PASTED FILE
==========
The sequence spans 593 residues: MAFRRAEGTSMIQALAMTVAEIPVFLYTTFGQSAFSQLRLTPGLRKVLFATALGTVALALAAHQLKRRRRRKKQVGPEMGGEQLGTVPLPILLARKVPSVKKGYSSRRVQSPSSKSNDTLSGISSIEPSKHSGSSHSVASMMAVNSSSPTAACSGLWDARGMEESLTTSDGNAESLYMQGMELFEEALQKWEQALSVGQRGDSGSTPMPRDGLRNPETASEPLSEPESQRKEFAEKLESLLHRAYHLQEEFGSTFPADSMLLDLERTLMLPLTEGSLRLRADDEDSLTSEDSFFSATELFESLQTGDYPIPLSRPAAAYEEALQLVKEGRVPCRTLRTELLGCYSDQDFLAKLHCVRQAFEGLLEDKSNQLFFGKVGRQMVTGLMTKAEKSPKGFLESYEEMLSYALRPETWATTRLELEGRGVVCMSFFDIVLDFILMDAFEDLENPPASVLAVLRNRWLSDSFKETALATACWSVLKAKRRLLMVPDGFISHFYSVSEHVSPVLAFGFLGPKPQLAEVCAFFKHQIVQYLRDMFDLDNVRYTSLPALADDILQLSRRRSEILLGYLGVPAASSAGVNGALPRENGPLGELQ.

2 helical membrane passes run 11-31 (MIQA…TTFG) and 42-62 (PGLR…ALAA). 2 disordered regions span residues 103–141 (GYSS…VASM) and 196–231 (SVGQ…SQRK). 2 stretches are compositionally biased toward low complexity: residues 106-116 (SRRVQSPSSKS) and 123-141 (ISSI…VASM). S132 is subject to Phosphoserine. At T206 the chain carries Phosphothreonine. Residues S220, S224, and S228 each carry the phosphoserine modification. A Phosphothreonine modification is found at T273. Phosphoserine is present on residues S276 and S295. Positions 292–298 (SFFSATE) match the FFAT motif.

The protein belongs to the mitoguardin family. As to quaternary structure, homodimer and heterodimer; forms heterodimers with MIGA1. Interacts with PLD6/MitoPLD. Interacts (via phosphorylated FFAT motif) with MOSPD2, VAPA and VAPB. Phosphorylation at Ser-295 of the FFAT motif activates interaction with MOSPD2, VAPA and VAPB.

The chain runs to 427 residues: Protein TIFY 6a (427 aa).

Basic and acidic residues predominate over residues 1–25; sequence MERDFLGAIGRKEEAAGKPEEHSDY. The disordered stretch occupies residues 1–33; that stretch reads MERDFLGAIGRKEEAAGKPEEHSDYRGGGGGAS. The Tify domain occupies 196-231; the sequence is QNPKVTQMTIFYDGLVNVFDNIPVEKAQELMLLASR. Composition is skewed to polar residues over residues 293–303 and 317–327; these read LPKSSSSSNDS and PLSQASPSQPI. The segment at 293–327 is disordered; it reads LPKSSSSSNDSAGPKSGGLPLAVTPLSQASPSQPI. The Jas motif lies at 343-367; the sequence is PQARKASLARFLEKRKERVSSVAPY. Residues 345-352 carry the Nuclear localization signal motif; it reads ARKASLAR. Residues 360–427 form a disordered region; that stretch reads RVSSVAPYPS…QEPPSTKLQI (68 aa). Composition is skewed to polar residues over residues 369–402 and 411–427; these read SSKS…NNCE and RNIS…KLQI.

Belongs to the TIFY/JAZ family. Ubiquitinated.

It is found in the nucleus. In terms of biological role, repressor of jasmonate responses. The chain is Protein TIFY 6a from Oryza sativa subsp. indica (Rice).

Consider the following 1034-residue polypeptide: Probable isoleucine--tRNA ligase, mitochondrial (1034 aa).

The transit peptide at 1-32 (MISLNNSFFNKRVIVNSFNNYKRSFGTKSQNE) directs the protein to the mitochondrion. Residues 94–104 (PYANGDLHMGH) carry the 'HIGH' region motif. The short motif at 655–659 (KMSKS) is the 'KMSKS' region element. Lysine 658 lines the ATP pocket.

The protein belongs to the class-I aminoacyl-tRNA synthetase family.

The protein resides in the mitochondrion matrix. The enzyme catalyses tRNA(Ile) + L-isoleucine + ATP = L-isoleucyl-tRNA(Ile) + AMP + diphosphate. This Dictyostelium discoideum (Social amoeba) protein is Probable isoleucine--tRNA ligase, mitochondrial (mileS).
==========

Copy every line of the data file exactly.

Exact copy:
The sequence spans 593 residues: MAFRRAEGTSMIQALAMTVAEIPVFLYTTFGQSAFSQLRLTPGLRKVLFATALGTVALALAAHQLKRRRRRKKQVGPEMGGEQLGTVPLPILLARKVPSVKKGYSSRRVQSPSSKSNDTLSGISSIEPSKHSGSSHSVASMMAVNSSSPTAACSGLWDARGMEESLTTSDGNAESLYMQGMELFEEALQKWEQALSVGQRGDSGSTPMPRDGLRNPETASEPLSEPESQRKEFAEKLESLLHRAYHLQEEFGSTFPADSMLLDLERTLMLPLTEGSLRLRADDEDSLTSEDSFFSATELFESLQTGDYPIPLSRPAAAYEEALQLVKEGRVPCRTLRTELLGCYSDQDFLAKLHCVRQAFEGLLEDKSNQLFFGKVGRQMVTGLMTKAEKSPKGFLESYEEMLSYALRPETWATTRLELEGRGVVCMSFFDIVLDFILMDAFEDLENPPASVLAVLRNRWLSDSFKETALATACWSVLKAKRRLLMVPDGFISHFYSVSEHVSPVLAFGFLGPKPQLAEVCAFFKHQIVQYLRDMFDLDNVRYTSLPALADDILQLSRRRSEILLGYLGVPAASSAGVNGALPRENGPLGELQ.

2 helical membrane passes run 11-31 (MIQA…TTFG) and 42-62 (PGLR…ALAA). 2 disordered regions span residues 103–141 (GYSS…VASM) and 196–231 (SVGQ…SQRK). 2 stretches are compositionally biased toward low complexity: residues 106-116 (SRRVQSPSSKS) and 123-141 (ISSI…VASM). S132 is subject to Phosphoserine. At T206 the chain carries Phosphothreonine. Residues S220, S224, and S228 each carry the phosphoserine modification. A Phosphothreonine modification is found at T273. Phosphoserine is present on residues S276 and S295. Positions 292–298 (SFFSATE) match the FFAT motif.

The protein belongs to the mitoguardin family. As to quaternary structure, homodimer and heterodimer; forms heterodimers with MIGA1. Interacts with PLD6/MitoPLD. Interacts (via phosphorylated FFAT motif) with MOSPD2, VAPA and VAPB. Phosphorylation at Ser-295 of the FFAT motif activates interaction with MOSPD2, VAPA and VAPB.

The chain runs to 427 residues: Protein TIFY 6a (427 aa).

Basic and acidic residues predominate over residues 1–25; sequence MERDFLGAIGRKEEAAGKPEEHSDY. The disordered stretch occupies residues 1–33; that stretch reads MERDFLGAIGRKEEAAGKPEEHSDYRGGGGGAS. The Tify domain occupies 196-231; the sequence is QNPKVTQMTIFYDGLVNVFDNIPVEKAQELMLLASR. Composition is skewed to polar residues over residues 293–303 and 317–327; these read LPKSSSSSNDS and PLSQASPSQPI. The segment at 293–327 is disordered; it reads LPKSSSSSNDSAGPKSGGLPLAVTPLSQASPSQPI. The Jas motif lies at 343-367; the sequence is PQARKASLARFLEKRKERVSSVAPY. Residues 345-352 carry the Nuclear localization signal motif; it reads ARKASLAR. Residues 360–427 form a disordered region; that stretch reads RVSSVAPYPS…QEPPSTKLQI (68 aa). Composition is skewed to polar residues over residues 369–402 and 411–427; these read SSKS…NNCE and RNIS…KLQI.

Belongs to the TIFY/JAZ family. Ubiquitinated.

It is found in the nucleus. In terms of biological role, repressor of jasmonate responses. The chain is Protein TIFY 6a from Oryza sativa subsp. indica (Rice).

Consider the following 1034-residue polypeptide: Probable isoleucine--tRNA ligase, mitochondrial (1034 aa).

The transit peptide at 1-32 (MISLNNSFFNKRVIVNSFNNYKRSFGTKSQNE) directs the protein to the mitochondrion. Residues 94–104 (PYANGDLHMGH) carry the 'HIGH' region motif. The short motif at 655–659 (KMSKS) is the 'KMSKS' region element. Lysine 658 lines the ATP pocket.

The protein belongs to the class-I aminoacyl-tRNA synthetase family.

The protein resides in the mitochondrion matrix. The enzyme catalyses tRNA(Ile) + L-isoleucine + ATP = L-isoleucyl-tRNA(Ile) + AMP + diphosphate. This Dictyostelium discoideum (Social amoeba) protein is Probable isoleucine--tRNA ligase, mitochondrial (mileS).